Sunday, November 27, 2016

Pauline Oliveros has passed away

This year is one of many changes and passings away: this week Fidel Castro and Pauline Oliveros. Alex Ross posts this representative work of hers:

Here is another that he recommends, an early work from 1966:

Is it just me or do all these droney, electronic pieces all sound the same? What is missing from any music primarily about drones and sonorities is rhythm, meter and pulse. The great renovation that Steve Reich and Philip Glass brought to 20th century music was the return of pulse and rhythm to a central place in musical structure. Apart from giving music a form and direction, it also tended to re-connect classical and popular music.

The problem with drones, for me, is that they are formless and floaty. They always sound like the introduction to a bad musical soundtrack of a second-rate science fiction movie. Let's listen to some examples. Brian Eno:

Well, ok, that sounds more like the soundtrack to a movie about Tibetan Buddhism or background music at a yoga retreat. John Luther Adams:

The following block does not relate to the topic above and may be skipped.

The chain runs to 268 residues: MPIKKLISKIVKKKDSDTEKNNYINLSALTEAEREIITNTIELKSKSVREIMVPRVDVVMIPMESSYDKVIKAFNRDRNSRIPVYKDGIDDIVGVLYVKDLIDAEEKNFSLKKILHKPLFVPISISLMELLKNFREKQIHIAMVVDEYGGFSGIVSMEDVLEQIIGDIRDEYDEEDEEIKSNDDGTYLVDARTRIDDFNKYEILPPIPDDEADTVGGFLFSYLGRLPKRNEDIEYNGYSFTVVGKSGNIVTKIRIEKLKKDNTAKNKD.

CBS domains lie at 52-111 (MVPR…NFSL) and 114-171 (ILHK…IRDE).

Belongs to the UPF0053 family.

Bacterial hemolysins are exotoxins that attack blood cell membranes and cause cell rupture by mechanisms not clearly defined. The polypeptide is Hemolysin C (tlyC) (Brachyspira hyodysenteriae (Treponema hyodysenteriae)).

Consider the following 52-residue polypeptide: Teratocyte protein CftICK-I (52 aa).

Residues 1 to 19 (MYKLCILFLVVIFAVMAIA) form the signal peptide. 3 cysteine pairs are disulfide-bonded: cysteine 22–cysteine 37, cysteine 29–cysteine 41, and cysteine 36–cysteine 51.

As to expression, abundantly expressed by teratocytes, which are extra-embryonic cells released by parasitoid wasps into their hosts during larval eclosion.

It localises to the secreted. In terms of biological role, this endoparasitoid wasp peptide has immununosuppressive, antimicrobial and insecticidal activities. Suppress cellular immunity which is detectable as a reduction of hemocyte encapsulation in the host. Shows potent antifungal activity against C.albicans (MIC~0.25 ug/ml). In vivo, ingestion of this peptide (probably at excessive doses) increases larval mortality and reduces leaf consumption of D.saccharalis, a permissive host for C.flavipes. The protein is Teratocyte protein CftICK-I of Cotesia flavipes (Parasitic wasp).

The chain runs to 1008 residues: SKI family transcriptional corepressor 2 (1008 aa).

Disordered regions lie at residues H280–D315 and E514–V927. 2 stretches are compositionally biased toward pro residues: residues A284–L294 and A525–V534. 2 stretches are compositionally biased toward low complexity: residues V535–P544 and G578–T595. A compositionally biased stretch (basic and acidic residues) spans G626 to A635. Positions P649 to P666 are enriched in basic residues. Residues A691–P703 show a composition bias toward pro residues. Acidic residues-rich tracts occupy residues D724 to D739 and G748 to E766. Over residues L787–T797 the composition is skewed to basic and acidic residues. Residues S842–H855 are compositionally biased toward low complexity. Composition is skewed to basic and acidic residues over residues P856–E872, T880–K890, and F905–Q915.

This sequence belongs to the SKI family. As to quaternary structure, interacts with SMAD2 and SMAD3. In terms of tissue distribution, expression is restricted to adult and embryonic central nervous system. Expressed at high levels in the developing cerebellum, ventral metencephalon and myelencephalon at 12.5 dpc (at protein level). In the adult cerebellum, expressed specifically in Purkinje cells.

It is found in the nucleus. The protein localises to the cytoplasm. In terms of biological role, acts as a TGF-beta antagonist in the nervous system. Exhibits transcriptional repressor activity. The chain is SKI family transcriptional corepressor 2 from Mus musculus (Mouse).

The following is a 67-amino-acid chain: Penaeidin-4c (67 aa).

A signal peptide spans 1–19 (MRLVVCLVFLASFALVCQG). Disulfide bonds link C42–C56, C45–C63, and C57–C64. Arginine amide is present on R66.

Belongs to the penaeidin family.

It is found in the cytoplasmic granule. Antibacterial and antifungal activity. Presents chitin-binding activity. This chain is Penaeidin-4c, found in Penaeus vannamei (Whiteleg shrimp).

The Italian composer Giacinto Scelsi:

There is something more happening there, but it is still not rhythmic.

I guess my fundamental bias is that music is really always about time: articulated time, time measured with pulse, structured time. Droney music, of whatever variety, is about escaping from time. I reject it as I reject transcendental meditation and "paradise" defined as sitting around gazing at sunsets while sipping chardonnay with an insipid look on your face.

Now, can we please have some rhythm. This is the Symphony no. 59 by Haydn:


Jives said...

Upon hearing of her passing, I've been listening to some Pauline Oliveros' music, and finding it quite welcoming. It runs to the atmospheric and droney, but I'll say that she seems to have a better sense of proportion and pacing than many of her contemporaries. I hear sectioning, points of arrival, an inviting surface texture, easily understood processes of accretion and rotation, and a sense of when to relieve the tedium this sort of music is prone to...It's all very out there and indisputably weird, but affably and thoughtfully so.

My first impression of the early, really "electro" sounding one, was that, yes, this was a lot of knob-twiddling, but she's really listening/reacting to the results very carefully. As a listener, I don't feel assaulted, taxed, interrogated or uselessly bored. I feel invited. From further reading I see that this was her MO. To listen deeply. Fascinating work.

Bryan Townsend said...

Thanks Jives. You send me back to listen to her again.

Jives said...

FYI, I've checked out pieces called Crone Music, and Four Meditations for Orchestra and Sound Geometries for Chamber Orchestra.